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RESURRECTION OF CHRIST. " TWICE had the sun gone down on the earth, and all as yet was quiet at the sepulchre: death held his sceptre over the Son of God : still and silent the hours passed on: the guards stood by their post: the rays of the inidnight moon gleamed on their helmets and on their spears : the enemies of Christ exulted in their success ; the hearts of his friends were sunk in despon. dency and in sorrow; the spirits of glory wait. ed in anxious suspence to behold the event, and wonder at the depth of the ways of God I At length the morning star arising in the east, announced the approach of light; the third day began to dawn upon the world, when on a sudden the earth trembled to its centre, and the powers of heaven were shaken, an angel af


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God descended--the guards shrunk back from the terror of his presence, and fell prostrate on the ground; his countenance was like lightning, and his raiment was white as snow; he rolled away the stone from the door of the sepulchre, and sat upon it. But who is this that cometh forth from the tomb-with dyed garments from the bed of death ? He that is glorious in his appearance, walking in the greatness of his strength. It is thy prince, O Zion ! Christian, it is your Lord I he hath trodden the wine-press alone, he hath stained his raiment with blood; but now, as the first born from the womb of nature, he meets the morning of his resurrection. He arises a conqueror from the grave--he returns with blessings from the world of spirits; he brings salvation to the sons of men. Never did the returning sun usher in a day so glorious-it was the jubilee of the universe! The morning stars sung together, and all the sons of God shouted aloud for joy! The father of mercies looked down from his throne in the heavens ; with complacency he beheld his world restored; he saw his work that it was good. Then did the desert rejoice, the face of nature was gladdened before him, when the blessings of the eternal descended as the dew of heaven, for the refreshing of the nations !"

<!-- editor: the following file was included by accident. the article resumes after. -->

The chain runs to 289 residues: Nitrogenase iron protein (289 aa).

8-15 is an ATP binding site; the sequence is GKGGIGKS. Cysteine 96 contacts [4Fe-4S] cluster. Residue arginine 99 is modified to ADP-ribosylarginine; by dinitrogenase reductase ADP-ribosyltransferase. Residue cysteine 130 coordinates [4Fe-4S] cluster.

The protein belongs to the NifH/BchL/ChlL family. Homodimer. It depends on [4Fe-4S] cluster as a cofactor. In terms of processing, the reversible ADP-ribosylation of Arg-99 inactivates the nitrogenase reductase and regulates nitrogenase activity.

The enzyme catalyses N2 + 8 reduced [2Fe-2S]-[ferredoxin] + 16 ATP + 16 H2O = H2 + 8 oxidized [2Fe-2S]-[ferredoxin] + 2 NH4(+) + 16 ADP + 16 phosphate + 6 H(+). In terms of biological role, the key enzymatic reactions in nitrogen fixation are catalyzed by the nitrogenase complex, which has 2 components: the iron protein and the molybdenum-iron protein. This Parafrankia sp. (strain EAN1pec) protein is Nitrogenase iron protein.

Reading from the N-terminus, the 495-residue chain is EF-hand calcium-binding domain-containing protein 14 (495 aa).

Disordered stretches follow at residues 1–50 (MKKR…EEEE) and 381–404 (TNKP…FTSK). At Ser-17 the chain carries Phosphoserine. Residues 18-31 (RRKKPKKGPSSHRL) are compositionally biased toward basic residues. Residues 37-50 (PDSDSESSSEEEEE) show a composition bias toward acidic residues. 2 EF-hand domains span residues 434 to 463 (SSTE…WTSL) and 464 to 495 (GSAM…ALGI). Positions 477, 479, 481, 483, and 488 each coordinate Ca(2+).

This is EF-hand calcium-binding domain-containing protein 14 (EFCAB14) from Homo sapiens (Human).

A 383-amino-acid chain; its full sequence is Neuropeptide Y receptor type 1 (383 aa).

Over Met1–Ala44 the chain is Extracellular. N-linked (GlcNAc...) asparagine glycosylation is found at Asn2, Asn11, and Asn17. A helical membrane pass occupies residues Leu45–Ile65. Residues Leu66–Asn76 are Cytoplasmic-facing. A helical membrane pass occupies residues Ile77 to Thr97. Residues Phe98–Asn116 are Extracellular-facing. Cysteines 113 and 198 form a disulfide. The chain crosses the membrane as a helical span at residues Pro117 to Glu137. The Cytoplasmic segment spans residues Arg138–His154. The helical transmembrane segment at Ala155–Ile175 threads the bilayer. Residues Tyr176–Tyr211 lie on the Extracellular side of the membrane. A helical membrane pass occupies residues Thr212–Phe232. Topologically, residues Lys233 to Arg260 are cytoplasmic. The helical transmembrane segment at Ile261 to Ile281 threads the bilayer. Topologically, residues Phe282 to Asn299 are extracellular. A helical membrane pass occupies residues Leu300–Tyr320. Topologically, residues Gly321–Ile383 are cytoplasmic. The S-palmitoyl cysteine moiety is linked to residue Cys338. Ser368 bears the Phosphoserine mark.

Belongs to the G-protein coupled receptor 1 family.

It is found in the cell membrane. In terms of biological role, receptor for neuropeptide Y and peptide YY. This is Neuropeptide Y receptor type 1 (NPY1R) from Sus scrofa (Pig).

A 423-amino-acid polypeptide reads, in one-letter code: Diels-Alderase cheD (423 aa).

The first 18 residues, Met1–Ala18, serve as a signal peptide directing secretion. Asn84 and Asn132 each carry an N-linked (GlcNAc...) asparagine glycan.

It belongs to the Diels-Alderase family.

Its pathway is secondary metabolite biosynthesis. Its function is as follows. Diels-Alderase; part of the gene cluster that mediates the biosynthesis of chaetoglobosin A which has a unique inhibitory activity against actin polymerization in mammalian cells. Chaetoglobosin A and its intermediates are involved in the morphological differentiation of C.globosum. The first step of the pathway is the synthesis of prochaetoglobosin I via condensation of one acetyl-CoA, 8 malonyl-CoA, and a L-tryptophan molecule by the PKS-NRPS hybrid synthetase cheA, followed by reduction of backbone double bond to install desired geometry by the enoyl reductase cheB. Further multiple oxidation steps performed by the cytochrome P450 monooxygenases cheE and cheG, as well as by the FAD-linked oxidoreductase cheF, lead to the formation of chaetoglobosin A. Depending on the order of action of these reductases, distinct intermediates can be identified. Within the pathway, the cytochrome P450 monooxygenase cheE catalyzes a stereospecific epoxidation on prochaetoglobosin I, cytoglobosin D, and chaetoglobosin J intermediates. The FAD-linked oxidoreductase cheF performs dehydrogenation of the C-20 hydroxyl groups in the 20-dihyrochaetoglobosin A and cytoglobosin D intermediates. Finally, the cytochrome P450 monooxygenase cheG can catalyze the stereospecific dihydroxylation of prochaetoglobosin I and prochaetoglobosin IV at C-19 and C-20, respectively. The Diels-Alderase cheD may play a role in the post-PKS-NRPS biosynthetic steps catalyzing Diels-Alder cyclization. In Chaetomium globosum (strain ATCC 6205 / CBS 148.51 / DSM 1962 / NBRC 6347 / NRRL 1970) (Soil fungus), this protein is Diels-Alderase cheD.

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“ NATIONS may undergo correction or suffer extinction, but the grand purposes of infinite benevolence are not for a moment impeded. In the midst of conflicts, tumults, and revolutions of empires, they move on with perpetually ac. celerated speed towards their completion. How